"Patience and love. Sometimes tough love."
Talking to my grandparents and parents on the porch after dinner, I asked the fathers what the most important thing they'd learned was. Grandpa Schave answered very quickly with "Patience."
He talked of raising his two kids and caring for his two grandkids, of times when frustration was easy and patience was hard, but only patience made for good children. Love is always necessary, but it's not always exactly what we'd call nice.
He talked of his son Scott, who got a lot of tough love from Grandpa. But when Scott went to get married, he asked his dad, my grandpa, to be the best man: "You're the best man I know," he said.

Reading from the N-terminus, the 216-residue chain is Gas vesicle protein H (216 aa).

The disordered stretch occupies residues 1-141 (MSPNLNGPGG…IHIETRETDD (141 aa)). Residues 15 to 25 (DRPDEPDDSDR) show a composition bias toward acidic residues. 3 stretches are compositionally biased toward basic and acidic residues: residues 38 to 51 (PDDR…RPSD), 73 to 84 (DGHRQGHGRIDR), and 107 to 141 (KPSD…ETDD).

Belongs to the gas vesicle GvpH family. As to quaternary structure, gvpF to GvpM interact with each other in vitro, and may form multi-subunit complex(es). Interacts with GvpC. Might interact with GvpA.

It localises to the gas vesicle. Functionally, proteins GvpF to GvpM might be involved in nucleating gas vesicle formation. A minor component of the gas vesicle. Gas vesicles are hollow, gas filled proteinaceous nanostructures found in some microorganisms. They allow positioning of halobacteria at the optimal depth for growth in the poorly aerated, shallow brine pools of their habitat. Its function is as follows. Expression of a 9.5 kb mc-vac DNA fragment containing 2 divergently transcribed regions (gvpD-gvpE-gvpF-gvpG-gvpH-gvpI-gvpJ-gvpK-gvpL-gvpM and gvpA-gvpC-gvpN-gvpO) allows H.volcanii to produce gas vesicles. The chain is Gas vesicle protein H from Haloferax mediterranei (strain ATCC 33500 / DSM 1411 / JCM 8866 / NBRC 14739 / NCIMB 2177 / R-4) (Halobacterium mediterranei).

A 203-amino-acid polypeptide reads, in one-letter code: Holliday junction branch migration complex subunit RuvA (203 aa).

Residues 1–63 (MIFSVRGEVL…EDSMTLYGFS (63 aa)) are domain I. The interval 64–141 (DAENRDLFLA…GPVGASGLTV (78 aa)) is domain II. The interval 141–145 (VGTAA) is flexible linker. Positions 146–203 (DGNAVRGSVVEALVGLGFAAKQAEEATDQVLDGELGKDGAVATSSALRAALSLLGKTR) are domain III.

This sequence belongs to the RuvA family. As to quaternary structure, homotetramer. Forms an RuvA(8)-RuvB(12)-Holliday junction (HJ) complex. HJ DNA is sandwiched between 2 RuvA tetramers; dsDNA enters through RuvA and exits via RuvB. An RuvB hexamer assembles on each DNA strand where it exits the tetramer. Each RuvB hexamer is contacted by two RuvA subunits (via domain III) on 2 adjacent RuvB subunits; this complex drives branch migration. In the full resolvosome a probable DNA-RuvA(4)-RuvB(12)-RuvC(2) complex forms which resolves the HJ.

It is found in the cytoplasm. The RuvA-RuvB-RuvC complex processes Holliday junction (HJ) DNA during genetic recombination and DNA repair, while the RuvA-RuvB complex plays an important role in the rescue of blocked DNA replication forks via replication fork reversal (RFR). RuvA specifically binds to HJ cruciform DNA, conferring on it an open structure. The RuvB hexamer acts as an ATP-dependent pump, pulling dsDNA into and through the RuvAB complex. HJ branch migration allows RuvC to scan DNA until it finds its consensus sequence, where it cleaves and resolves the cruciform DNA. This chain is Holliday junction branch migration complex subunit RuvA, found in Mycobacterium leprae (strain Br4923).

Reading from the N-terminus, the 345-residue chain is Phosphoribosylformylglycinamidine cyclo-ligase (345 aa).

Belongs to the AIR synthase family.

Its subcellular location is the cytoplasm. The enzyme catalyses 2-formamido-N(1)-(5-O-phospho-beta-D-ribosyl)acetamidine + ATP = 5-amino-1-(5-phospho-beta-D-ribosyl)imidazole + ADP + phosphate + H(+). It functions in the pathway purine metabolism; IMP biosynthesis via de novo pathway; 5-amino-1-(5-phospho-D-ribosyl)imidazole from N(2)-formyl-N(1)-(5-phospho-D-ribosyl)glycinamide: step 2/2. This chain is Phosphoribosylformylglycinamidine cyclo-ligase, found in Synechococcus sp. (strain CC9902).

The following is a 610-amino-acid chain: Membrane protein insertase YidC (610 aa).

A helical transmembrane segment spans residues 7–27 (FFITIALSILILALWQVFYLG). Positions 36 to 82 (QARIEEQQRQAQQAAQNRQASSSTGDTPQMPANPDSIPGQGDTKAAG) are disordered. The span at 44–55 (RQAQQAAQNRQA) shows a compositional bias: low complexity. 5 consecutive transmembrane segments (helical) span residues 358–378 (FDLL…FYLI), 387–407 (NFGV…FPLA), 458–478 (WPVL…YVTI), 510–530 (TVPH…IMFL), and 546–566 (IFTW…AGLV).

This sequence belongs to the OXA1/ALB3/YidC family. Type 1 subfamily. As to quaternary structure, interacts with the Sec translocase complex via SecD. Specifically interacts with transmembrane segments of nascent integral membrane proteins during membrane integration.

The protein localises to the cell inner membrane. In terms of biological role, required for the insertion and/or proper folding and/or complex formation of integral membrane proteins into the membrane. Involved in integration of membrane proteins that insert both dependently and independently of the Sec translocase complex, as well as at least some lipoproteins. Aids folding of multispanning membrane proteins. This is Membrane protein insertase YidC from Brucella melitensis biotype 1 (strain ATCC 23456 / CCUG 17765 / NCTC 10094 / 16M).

Thus ensued stories of laughter and of tears from all four of my grandparents and both of my parents, some about my uncles and parents, some about my brother and I. My Grandma Mc, considering all this, said, "I've got a few lady friends without children. What an empty life that must be. I've been so blessed by all of my children - what's the point without them?"
She raised my dad and his brother as a single mom - yet she found joy as a mother, even during the hardest times. There is pain and worry and sorrow, yes, but there is joy.
What my dad said ties right into that: "Patience and letting you guys fail at things that wouldn't hurt you, instead of making everything perfect all the time." It must be hard - and very worrying - to see your child fail, but as I look back on it, I see that I am better for it.
I pray that I can one day be as good of a father as my fathers have been to me.